Macy, Wilson, and I teamed up to make an analog game incorporating these three randomly chosen mechanics:
- Players cannot see their own resources. Other players must describe them (ex. Hanabi)
- A random generator determines the resources the player generates each turn, based on decisions players have made in the past (ex. Settlers of Catan)
- The game is played in rounds where one player wins the right to determine the adjudication of that round (ex. Bridge)
We had all played Catan previously, but not Hanabi or Bridge. The required mechanics seemed to not fit together for many of our ideas, particularly 1 and 3.
We also have quite different backgrounds and preferences; Macy comes from fine arts and illustration, plays lots of digital games and hates playing with people, while Wilson has always been very into gamey-gamer-games, video games, European-style board games, and strategy-based games, and I am unable to play many games because I react/process information/think too slowly to survive, and so mostly stick to casual games and mobile games, and I used to be in fine arts and fashion. An interesting mix of people for a group.
The idea of a color-based game came from me. I was thinking of Blendoku, where the player organizes colors into gradients a la Sudoku. I was also thinking of a question in the American quiz game show Are You Smarter than a 5th Grader? asking what colors red and yellow make combined, which is a kindergarten level question, every kid and student in this school knows that the answer is orange, and the adult contestant answered PURPLE. Amazing. This color game could be educational (haha).
We had agreed upfront not to use numbers, as we had an unpleasant time counting points and reading the mismatched dice during Catan, and to keep it visually simple so that we would not have to do too much drawing. The easiest way to keep things fair would be to have a cooperatively competitive game like Catan, and since we had been thinking of making the color wheel our “board,” the game would not be path-based.
Wilson wanted to make it like the Euro-style territory gaining games, wherein each player is assigned a single color and must steal and convert the territory of the other players into their assigned color. This was too confusing and contained too much counting, so it was scrapped.
We decided to make colors resources and to make smoothness of gradients a goal. An idea was to have 3 players sit around the color wheel and have each player assigned to a certain gradient (red orange yellow, yellow green blue, blue purple red) based on which primary color they had that they would have to complete first by trading cards with other players. The board ended up confusing us, so it was scrapped. These bones of an idea set up the concept of what we have now.
After brainstorming at home, we pooled our ideas and Macy, being the only one who has friends, tested them out. We ended up with this:
A 3 player card game based on trust where the player or players aim to create a full rainbow gradient composed of cards representing ROYGBIV and the colors in between those seven colors.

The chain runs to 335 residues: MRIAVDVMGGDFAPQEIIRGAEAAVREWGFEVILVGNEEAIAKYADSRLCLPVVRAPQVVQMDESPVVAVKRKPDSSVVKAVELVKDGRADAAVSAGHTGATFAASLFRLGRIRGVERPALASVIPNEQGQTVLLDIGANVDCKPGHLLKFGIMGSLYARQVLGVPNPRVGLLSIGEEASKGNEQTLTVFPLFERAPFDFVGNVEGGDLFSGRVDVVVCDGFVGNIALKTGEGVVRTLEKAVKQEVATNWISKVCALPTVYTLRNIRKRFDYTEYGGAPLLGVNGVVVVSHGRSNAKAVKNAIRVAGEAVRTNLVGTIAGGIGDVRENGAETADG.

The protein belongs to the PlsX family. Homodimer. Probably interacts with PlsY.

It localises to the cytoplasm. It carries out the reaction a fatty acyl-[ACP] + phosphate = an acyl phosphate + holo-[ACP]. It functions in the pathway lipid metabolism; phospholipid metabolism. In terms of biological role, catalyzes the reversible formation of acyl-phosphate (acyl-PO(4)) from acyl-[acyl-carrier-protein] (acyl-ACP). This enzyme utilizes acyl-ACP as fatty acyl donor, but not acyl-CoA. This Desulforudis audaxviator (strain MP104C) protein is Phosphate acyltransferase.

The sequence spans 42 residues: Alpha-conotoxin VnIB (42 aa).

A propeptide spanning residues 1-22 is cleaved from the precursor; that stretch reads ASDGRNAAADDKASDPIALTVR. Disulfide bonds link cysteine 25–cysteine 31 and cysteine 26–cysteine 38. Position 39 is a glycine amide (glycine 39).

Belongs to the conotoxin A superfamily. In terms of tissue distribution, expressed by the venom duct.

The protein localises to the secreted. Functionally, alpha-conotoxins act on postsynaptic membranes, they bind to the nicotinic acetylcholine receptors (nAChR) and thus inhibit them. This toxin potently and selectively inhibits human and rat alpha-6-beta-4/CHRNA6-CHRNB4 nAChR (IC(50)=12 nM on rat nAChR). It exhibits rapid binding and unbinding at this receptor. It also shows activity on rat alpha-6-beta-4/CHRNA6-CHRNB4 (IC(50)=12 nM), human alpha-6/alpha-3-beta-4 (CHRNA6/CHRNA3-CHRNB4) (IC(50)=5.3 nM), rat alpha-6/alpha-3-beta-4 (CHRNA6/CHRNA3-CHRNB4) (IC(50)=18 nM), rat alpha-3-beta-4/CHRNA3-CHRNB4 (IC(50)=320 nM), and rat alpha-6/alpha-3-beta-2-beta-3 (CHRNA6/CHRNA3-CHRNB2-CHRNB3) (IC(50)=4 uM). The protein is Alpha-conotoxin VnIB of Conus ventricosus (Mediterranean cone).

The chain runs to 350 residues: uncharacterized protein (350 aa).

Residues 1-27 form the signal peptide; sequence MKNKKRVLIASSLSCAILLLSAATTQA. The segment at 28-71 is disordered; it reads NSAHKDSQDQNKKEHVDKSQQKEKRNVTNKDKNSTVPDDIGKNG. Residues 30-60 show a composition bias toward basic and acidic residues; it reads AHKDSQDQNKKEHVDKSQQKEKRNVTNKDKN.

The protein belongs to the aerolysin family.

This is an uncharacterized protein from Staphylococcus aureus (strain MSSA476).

EACH PLAYER GETS FOUR CARDS.
THEY FACE THE CARDS TOWARDS THE OTHER PLAYERS.
YOU CAN SAY WHAT ANOTHER PLAYER HAS. THIS CAN BE HONEST OR DISHONEST.
ONCE THEY KNOW, THEY CAN CHOOSE TO PLAY THAT CARD. OR TO WAIT.
players can choose to play cards to reach a collective gradient, or play a 4 gradient to start building their own.
COLOR BAR – A GRADIENT OF 4
The primary colors are laid out on the table
The first round consists of each player telling the person next to them what card they have. They DO NOT have to be honest.
From then on, everyone one by one makes a move: they can either decide to play a card, tell someone what they have (ex. pointing to a specific card and saying “this is a blue card” or “you have two colors that you could use to make a color bar”), hold, or remove a card. Once again, they DO NOT have to be honest.
If a player choses to play a gradient and they’re wrong, all the cards reset back to RED/YELLOW/BLUE
If a player chooses to play a gradient and they’re correct, they collect all the cards in that 4 set and they’re removed from the table. The players must wait until they return again from the deck.
If a player plays a double because they think it’s not a double, the colors to the immediate right and left of it remain on the table and all other cards are reset. They can also choose to completely discard it and draw a new card.
VICTORY (SOLE OR COLLECTIVE) IS DECIDED ONCE A GRADIENT IS COMPLETED.
Improvements that can be made at this time would be:
- 5 or more players
- change number of cards to correspond to player number so that hypothetically, each player can make their own full rainbow; 12 cards per person in deck
- players ask questions about their cards during their turn and anyone can answer
- regardless of cooperation levels, make the deck of cards deliberately confusing to throw players expectations off by having unequal amounts of each color card, like a deck containing 20 reds, 8 violets, 34 yellow-greens, 3 red-oranges etc. This could limit the amount of creatable rainbow gradients, forcing some players to work together
- players can hoard cards – would be good with very large decks